Geigertek – Soundtrack for City Living

Geigertek - Soundtrack for City Living

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Geigertek – Soundtrack for City Living

“Soundtrack for City Living” is Geigertek’s sonic sketch of the varied feelings and moods encountered in the vibrant nightlife of an imaginary city.

The opening piece “Beyond the Garden” starts out as a cinematic, spherical and warm soundscape composition, nicely spiced with gentle percussion and smooth soaring solo voices. In the second half though, things shift to more up-tempo and rhythmic, with the solo getting quicker but also quite annoying due to the extensive use of pitch control. A quiet-rhythmic, but far more symphonic and ethereal style is heard on the “Beauty of Decay”. The slight Vangelis-like mood offers nice echoing piano keys and a soprano voice hovering over a groovy but holdback sequence.

Next is a cover version of John Foxx’s 1980 classic electronica track “Underpass”. It starts with grand symphonic textures, but soon a mesmerizing rhythm, textures and piano are introduced together with (exaltating) vocals. More (female) vocals and lyrics are featured on “Devil may Care”, which to me sounds as it being part of a musical score, but no really my cup of tea. “Moonlight Interlude” settles down with a romantic flavour of piano and expansive (again Vangelis-kindred) synth-textures, later on complimented with a not so great sound of a lonely sax.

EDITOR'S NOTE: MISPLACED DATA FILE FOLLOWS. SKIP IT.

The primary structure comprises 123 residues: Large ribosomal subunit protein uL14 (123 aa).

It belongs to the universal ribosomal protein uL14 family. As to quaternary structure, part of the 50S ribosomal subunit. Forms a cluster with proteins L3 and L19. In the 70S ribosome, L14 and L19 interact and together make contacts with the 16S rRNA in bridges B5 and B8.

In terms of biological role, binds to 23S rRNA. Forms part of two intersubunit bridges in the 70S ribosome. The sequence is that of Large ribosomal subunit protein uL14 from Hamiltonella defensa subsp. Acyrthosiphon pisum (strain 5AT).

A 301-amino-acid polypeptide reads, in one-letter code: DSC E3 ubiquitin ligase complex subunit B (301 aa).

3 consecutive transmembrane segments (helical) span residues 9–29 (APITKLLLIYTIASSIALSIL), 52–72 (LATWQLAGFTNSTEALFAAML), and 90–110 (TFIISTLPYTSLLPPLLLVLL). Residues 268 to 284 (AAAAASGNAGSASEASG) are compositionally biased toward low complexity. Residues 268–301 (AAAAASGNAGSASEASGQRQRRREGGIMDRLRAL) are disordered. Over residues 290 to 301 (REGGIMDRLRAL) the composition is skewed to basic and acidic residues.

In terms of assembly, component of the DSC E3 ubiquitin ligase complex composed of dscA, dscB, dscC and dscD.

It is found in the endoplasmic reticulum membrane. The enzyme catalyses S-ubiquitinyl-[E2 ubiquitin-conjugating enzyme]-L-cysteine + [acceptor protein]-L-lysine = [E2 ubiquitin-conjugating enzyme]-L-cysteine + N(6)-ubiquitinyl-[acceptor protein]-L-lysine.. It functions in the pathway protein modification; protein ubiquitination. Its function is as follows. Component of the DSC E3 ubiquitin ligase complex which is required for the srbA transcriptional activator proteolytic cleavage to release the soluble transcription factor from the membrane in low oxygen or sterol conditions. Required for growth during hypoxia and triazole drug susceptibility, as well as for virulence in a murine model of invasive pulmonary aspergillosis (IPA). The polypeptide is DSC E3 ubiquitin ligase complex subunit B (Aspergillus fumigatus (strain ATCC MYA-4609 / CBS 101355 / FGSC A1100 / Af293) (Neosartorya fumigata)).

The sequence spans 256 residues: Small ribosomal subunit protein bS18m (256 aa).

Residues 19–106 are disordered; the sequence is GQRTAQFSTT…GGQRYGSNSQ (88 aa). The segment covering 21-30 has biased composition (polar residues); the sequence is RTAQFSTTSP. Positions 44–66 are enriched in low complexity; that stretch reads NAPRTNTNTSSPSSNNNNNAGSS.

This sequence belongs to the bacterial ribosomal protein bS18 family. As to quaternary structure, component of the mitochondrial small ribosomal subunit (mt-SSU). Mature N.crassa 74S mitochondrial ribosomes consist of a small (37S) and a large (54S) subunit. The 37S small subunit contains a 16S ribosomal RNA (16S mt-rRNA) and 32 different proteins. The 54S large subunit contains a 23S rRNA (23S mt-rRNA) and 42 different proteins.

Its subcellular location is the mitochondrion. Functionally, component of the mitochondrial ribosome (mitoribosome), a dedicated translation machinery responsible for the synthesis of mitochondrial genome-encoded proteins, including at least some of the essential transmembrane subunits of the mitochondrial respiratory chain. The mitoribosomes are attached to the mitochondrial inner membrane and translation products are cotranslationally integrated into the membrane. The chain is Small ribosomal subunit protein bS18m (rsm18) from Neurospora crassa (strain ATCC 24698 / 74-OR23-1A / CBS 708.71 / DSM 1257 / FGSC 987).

“A Rainfall Moment” turns out lush and spherical, featuring a nice interplay of keys, rhythms and e-guitar. Its symphonic sphere reminds of Claus Bockstandt’s “Romantic Dreams”. The 12-minute “West 9” offers frettless contrabass along a nice solo sound and symphonic soundscapes. Unfortunately, I can’t adjust to its overall jazzy feel, that’s also emphasized by the soloing trumpet kicking in halfway. A distinct Vangelis-feel is again close-by. The album ends with “Fast Lane”, an attractive and nicely sequenced up-tempo piece with vibrant soloing that would make a nice finale or encore at a live performance.

All in all, I perceive similarities with Vangelis’ release “The City”, but at the same time the well-produced “Soundtrack for City Living” also turns out to be sonically different, speaking its own voice.


You can see what reviews I have done of this artist on the Geigertek artist page


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